(Me personally? This wouldn't be that big of a deal. I interact with cats maybe once or twice a year. (Now if it were dogs, on the other hand . . . ))
Here's the description from Amazon:
Never listen to a cat. That will only get you in trouble. Actually, scratch that. Listening to cats is one thing, but really I should never listen to my best friend Oscar. It s completely his fault (okay, and my aspiring actress friend Melly s too) that I got caught up in this crazy celebrity-kidnapping mess. If you had asked me, I would have thought it would be one of my super-Talented sisters who d get caught up in crime fighting. I definitely never thought it would be me and my Talent trying to save the day. Usually, all you get out of conversations with cats is requests for tummy rubs and tuna. Wait . . . I go back to what I said first: Never listen to a cat. Because when the trouble starts and the kitty litter hits the fan, trust me, you don t want to be in the middle of it.I have to add that I'm currently reading the book and thoroughly enjoying it. (It has Ferris Bueller references. What's not to enjoy?) So without further ado, I present to you, the interview:
Q: Reading up on your book some, it seems like Ferris Bueller has a big role in the book. What's the story there, and why Ferris?
A: There's a couple of reasons. One is that Ferris Bueller's Day Off is one of my favorite movies of all time, right up there with The Princess Bride and Adventures in Babysitting and Star Wars and Earth Girls are Easy and...um, we could be here all day. Two is that I was living in Chicago at the time and Ferris, of course, lives in Chicago. The city is practically a character in that movie.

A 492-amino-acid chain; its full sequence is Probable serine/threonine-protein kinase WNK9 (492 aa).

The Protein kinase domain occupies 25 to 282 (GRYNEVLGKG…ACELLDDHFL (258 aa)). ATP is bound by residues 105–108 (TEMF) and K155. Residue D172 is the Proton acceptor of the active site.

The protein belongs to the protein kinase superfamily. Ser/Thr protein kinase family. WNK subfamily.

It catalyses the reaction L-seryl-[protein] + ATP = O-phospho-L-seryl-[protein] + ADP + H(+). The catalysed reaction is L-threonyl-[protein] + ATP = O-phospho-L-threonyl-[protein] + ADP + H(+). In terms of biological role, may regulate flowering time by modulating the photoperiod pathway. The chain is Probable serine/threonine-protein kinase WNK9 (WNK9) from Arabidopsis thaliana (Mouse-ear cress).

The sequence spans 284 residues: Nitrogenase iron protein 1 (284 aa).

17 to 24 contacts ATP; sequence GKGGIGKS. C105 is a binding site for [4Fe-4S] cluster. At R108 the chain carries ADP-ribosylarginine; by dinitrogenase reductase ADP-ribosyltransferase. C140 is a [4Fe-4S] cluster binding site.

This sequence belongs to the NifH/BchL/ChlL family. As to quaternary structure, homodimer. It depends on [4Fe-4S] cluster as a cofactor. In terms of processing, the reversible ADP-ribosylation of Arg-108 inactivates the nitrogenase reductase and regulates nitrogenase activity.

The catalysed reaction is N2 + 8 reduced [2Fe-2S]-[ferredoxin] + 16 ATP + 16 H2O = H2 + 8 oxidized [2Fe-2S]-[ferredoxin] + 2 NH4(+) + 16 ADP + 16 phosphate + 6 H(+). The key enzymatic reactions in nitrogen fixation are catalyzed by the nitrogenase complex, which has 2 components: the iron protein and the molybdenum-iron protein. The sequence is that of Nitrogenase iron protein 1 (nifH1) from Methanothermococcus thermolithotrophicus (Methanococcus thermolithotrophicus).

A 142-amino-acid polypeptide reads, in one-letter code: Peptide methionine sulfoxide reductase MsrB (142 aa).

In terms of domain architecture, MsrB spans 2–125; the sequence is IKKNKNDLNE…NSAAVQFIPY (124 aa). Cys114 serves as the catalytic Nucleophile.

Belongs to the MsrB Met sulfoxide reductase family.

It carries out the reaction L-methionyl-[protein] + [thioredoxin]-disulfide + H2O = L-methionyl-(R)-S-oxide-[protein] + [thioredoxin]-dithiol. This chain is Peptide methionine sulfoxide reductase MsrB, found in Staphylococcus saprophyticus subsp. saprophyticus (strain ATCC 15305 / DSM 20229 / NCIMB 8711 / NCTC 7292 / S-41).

The idea for the book had started with the simple idea of a girl who could talk to cats and her thinking it was a really useless superpower. How was I going to show her that it wasn't? Somehow I hit upon the idea to incorporate modern day celebrity culture into it, which made me start thinking about movies (and crashing movie sets) and since the book was set in Chicago, that naturally led me to Ferris...
One of the things I love about Ferris is that he is supremely confident. Nat isn't. Actually, most teenagers aren't. Heck, most adults aren't. What can we all learn from Ferris?
Q: I have to ask: Ferris, Cameron, Sloane, or Jeanie (the main characters from Ferris Bueller). Who are you most like, and if you could hang out with only one of them, who would you pick, and why?
A: Ouch. Um. Probably a combination of Cameron and Sloane maybe? I can't say I really identify with Jeanie. And as much as I'd love to be like Ferris (who wouldn't?), I don't have quite the...um...panache to pull that off. And of course I'd want to hang out with Ferris! There's no telling where you'd wind up!
Q: Your book is about a girl who can read the thoughts of cats. What's the worst thing about that power? Best thing?
A: The worst thing? Knowing what cats think. All the time. Because a lot of them are preoccupied with things like tuna and smelly socks and digging for treasure in the litter box. The best thing would be the secrets you could get from them. After all, everyone talks to (and in front of) their cat. No one thinks twice about it.
Q: What's your favorite thing about being an author? Least favorite?
A: Hearing from fans. Well, and getting the stories out of my head. Otherwise they'd drive me crazy in there. Least favorite would be having to worry about the business aspects of it all. Oh! And the waiting!
Q: In your questions to me, you asked me what I told people when they asked me why they should read my book, and you hinted that you'd come up with the answer when people asked you the same thing. Please share.
A: When I had to answer that recently, I said I want to make people laugh. Out loud. In public. Well, with this book at least. You know, spread some joy in the world.